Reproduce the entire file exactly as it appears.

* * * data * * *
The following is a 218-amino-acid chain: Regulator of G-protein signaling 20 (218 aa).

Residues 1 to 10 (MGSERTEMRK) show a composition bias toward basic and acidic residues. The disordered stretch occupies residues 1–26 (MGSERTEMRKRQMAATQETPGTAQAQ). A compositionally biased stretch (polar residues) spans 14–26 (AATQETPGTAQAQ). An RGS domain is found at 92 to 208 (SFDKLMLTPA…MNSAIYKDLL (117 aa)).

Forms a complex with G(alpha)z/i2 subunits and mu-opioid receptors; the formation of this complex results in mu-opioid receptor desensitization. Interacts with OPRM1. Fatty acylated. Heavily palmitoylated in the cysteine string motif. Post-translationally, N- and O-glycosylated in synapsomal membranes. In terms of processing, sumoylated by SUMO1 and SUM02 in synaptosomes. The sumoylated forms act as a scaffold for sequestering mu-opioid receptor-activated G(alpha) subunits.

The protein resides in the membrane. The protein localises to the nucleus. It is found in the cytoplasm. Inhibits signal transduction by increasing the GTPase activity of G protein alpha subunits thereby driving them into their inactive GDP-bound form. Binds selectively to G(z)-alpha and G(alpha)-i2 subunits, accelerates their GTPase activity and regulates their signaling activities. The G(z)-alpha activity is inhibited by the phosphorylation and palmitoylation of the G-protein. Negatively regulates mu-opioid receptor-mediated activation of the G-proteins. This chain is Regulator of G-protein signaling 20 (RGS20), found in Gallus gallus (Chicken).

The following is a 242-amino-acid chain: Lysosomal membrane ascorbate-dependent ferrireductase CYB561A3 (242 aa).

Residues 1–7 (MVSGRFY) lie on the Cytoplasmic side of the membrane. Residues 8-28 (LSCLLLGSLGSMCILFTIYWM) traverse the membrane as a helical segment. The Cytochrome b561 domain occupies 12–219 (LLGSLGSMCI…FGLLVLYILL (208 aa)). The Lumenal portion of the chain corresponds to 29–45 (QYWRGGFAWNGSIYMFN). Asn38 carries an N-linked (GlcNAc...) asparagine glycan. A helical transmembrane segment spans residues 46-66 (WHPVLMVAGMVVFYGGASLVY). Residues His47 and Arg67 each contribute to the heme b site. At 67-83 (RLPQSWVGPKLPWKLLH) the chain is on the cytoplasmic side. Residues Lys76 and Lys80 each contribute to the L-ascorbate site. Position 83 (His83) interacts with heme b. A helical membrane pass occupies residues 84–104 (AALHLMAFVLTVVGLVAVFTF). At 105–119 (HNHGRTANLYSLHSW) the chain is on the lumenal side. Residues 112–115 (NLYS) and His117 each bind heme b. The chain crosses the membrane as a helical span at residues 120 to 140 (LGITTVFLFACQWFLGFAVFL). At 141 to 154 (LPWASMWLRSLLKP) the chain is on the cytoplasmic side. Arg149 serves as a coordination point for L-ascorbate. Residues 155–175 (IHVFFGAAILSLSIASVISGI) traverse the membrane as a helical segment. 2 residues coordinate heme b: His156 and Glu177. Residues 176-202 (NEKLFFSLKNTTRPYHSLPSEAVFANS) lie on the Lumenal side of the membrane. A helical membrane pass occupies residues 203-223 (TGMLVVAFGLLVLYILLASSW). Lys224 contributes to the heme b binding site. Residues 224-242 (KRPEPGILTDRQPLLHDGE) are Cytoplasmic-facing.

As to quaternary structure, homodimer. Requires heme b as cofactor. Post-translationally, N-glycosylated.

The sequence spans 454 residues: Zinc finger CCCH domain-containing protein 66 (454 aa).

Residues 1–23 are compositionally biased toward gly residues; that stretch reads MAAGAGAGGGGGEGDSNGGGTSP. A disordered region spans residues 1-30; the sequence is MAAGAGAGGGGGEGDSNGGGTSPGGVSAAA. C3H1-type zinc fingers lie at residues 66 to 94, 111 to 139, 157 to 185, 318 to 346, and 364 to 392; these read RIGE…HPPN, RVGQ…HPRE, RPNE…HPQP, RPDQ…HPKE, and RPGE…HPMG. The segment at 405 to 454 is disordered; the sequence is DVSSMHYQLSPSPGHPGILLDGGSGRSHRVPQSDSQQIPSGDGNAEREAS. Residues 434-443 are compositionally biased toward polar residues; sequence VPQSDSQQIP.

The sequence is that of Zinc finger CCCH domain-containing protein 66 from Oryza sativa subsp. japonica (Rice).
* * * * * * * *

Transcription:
The following is a 218-amino-acid chain: Regulator of G-protein signaling 20 (218 aa).

Residues 1 to 10 (MGSERTEMRK) show a composition bias toward basic and acidic residues. The disordered stretch occupies residues 1–26 (MGSERTEMRKRQMAATQETPGTAQAQ). A compositionally biased stretch (polar residues) spans 14–26 (AATQETPGTAQAQ). An RGS domain is found at 92 to 208 (SFDKLMLTPA…MNSAIYKDLL (117 aa)).

Forms a complex with G(alpha)z/i2 subunits and mu-opioid receptors; the formation of this complex results in mu-opioid receptor desensitization. Interacts with OPRM1. Fatty acylated. Heavily palmitoylated in the cysteine string motif. Post-translationally, N- and O-glycosylated in synapsomal membranes. In terms of processing, sumoylated by SUMO1 and SUM02 in synaptosomes. The sumoylated forms act as a scaffold for sequestering mu-opioid receptor-activated G(alpha) subunits.

The protein resides in the membrane. The protein localises to the nucleus. It is found in the cytoplasm. Inhibits signal transduction by increasing the GTPase activity of G protein alpha subunits thereby driving them into their inactive GDP-bound form. Binds selectively to G(z)-alpha and G(alpha)-i2 subunits, accelerates their GTPase activity and regulates their signaling activities. The G(z)-alpha activity is inhibited by the phosphorylation and palmitoylation of the G-protein. Negatively regulates mu-opioid receptor-mediated activation of the G-proteins. This chain is Regulator of G-protein signaling 20 (RGS20), found in Gallus gallus (Chicken).

The following is a 242-amino-acid chain: Lysosomal membrane ascorbate-dependent ferrireductase CYB561A3 (242 aa).

Residues 1–7 (MVSGRFY) lie on the Cytoplasmic side of the membrane. Residues 8-28 (LSCLLLGSLGSMCILFTIYWM) traverse the membrane as a helical segment. The Cytochrome b561 domain occupies 12–219 (LLGSLGSMCI…FGLLVLYILL (208 aa)). The Lumenal portion of the chain corresponds to 29–45 (QYWRGGFAWNGSIYMFN). Asn38 carries an N-linked (GlcNAc...) asparagine glycan. A helical transmembrane segment spans residues 46-66 (WHPVLMVAGMVVFYGGASLVY). Residues His47 and Arg67 each contribute to the heme b site. At 67-83 (RLPQSWVGPKLPWKLLH) the chain is on the cytoplasmic side. Residues Lys76 and Lys80 each contribute to the L-ascorbate site. Position 83 (His83) interacts with heme b. A helical membrane pass occupies residues 84–104 (AALHLMAFVLTVVGLVAVFTF). At 105–119 (HNHGRTANLYSLHSW) the chain is on the lumenal side. Residues 112–115 (NLYS) and His117 each bind heme b. The chain crosses the membrane as a helical span at residues 120 to 140 (LGITTVFLFACQWFLGFAVFL). At 141 to 154 (LPWASMWLRSLLKP) the chain is on the cytoplasmic side. Arg149 serves as a coordination point for L-ascorbate. Residues 155–175 (IHVFFGAAILSLSIASVISGI) traverse the membrane as a helical segment. 2 residues coordinate heme b: His156 and Glu177. Residues 176-202 (NEKLFFSLKNTTRPYHSLPSEAVFANS) lie on the Lumenal side of the membrane. A helical membrane pass occupies residues 203-223 (TGMLVVAFGLLVLYILLASSW). Lys224 contributes to the heme b binding site. Residues 224-242 (KRPEPGILTDRQPLLHDGE) are Cytoplasmic-facing.

As to quaternary structure, homodimer. Requires heme b as cofactor. Post-translationally, N-glycosylated.

The sequence spans 454 residues: Zinc finger CCCH domain-containing protein 66 (454 aa).

Residues 1–23 are compositionally biased toward gly residues; that stretch reads MAAGAGAGGGGGEGDSNGGGTSP. A disordered region spans residues 1-30; the sequence is MAAGAGAGGGGGEGDSNGGGTSPGGVSAAA. C3H1-type zinc fingers lie at residues 66 to 94, 111 to 139, 157 to 185, 318 to 346, and 364 to 392; these read RIGE…HPPN, RVGQ…HPRE, RPNE…HPQP, RPDQ…HPKE, and RPGE…HPMG. The segment at 405 to 454 is disordered; the sequence is DVSSMHYQLSPSPGHPGILLDGGSGRSHRVPQSDSQQIPSGDGNAEREAS. Residues 434-443 are compositionally biased toward polar residues; sequence VPQSDSQQIP.

The sequence is that of Zinc finger CCCH domain-containing protein 66 from Oryza sativa subsp. japonica (Rice).